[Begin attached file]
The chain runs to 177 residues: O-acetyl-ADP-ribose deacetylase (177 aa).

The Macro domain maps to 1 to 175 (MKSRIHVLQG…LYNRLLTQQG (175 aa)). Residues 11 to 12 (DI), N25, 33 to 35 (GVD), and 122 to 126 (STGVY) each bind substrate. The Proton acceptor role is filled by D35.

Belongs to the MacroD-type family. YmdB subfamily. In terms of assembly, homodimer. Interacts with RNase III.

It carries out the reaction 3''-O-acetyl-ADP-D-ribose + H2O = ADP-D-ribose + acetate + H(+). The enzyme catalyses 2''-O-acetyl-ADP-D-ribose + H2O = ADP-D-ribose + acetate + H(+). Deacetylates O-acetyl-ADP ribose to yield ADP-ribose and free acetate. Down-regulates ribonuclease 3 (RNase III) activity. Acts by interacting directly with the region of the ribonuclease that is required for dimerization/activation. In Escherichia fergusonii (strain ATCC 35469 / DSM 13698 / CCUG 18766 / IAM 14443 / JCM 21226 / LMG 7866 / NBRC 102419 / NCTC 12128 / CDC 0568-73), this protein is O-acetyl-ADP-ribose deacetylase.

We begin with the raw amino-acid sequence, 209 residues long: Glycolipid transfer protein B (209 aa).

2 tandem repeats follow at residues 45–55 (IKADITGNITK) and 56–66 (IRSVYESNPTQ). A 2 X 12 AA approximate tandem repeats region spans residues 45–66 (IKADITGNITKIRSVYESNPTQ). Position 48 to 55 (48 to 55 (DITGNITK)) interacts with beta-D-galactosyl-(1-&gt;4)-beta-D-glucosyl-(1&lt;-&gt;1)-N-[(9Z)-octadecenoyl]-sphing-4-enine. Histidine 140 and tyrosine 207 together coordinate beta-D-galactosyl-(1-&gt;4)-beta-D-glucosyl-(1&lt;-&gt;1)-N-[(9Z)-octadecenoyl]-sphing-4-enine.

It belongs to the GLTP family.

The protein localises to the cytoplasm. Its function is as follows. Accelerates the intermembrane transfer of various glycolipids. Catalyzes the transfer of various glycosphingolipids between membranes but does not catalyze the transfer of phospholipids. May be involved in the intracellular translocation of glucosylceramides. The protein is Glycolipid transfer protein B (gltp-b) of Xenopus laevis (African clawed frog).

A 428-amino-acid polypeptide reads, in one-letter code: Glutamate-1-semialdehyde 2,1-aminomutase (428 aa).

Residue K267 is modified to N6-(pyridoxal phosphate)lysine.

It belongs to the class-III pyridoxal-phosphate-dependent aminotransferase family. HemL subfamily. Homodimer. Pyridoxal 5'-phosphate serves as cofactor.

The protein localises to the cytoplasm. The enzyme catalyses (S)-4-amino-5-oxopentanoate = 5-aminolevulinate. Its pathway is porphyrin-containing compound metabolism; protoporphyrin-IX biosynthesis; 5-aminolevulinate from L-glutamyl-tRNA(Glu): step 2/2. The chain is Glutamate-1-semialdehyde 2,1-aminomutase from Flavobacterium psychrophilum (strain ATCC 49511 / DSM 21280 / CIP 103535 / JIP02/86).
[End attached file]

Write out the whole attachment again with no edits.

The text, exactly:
The chain runs to 177 residues: O-acetyl-ADP-ribose deacetylase (177 aa).

The Macro domain maps to 1 to 175 (MKSRIHVLQG…LYNRLLTQQG (175 aa)). Residues 11 to 12 (DI), N25, 33 to 35 (GVD), and 122 to 126 (STGVY) each bind substrate. The Proton acceptor role is filled by D35.

Belongs to the MacroD-type family. YmdB subfamily. In terms of assembly, homodimer. Interacts with RNase III.

It carries out the reaction 3''-O-acetyl-ADP-D-ribose + H2O = ADP-D-ribose + acetate + H(+). The enzyme catalyses 2''-O-acetyl-ADP-D-ribose + H2O = ADP-D-ribose + acetate + H(+). Deacetylates O-acetyl-ADP ribose to yield ADP-ribose and free acetate. Down-regulates ribonuclease 3 (RNase III) activity. Acts by interacting directly with the region of the ribonuclease that is required for dimerization/activation. In Escherichia fergusonii (strain ATCC 35469 / DSM 13698 / CCUG 18766 / IAM 14443 / JCM 21226 / LMG 7866 / NBRC 102419 / NCTC 12128 / CDC 0568-73), this protein is O-acetyl-ADP-ribose deacetylase.

We begin with the raw amino-acid sequence, 209 residues long: Glycolipid transfer protein B (209 aa).

2 tandem repeats follow at residues 45–55 (IKADITGNITK) and 56–66 (IRSVYESNPTQ). A 2 X 12 AA approximate tandem repeats region spans residues 45–66 (IKADITGNITKIRSVYESNPTQ). Position 48 to 55 (48 to 55 (DITGNITK)) interacts with beta-D-galactosyl-(1-&gt;4)-beta-D-glucosyl-(1&lt;-&gt;1)-N-[(9Z)-octadecenoyl]-sphing-4-enine. Histidine 140 and tyrosine 207 together coordinate beta-D-galactosyl-(1-&gt;4)-beta-D-glucosyl-(1&lt;-&gt;1)-N-[(9Z)-octadecenoyl]-sphing-4-enine.

It belongs to the GLTP family.

The protein localises to the cytoplasm. Its function is as follows. Accelerates the intermembrane transfer of various glycolipids. Catalyzes the transfer of various glycosphingolipids between membranes but does not catalyze the transfer of phospholipids. May be involved in the intracellular translocation of glucosylceramides. The protein is Glycolipid transfer protein B (gltp-b) of Xenopus laevis (African clawed frog).

A 428-amino-acid polypeptide reads, in one-letter code: Glutamate-1-semialdehyde 2,1-aminomutase (428 aa).

Residue K267 is modified to N6-(pyridoxal phosphate)lysine.

It belongs to the class-III pyridoxal-phosphate-dependent aminotransferase family. HemL subfamily. Homodimer. Pyridoxal 5'-phosphate serves as cofactor.

The protein localises to the cytoplasm. The enzyme catalyses (S)-4-amino-5-oxopentanoate = 5-aminolevulinate. Its pathway is porphyrin-containing compound metabolism; protoporphyrin-IX biosynthesis; 5-aminolevulinate from L-glutamyl-tRNA(Glu): step 2/2. The chain is Glutamate-1-semialdehyde 2,1-aminomutase from Flavobacterium psychrophilum (strain ATCC 49511 / DSM 21280 / CIP 103535 / JIP02/86).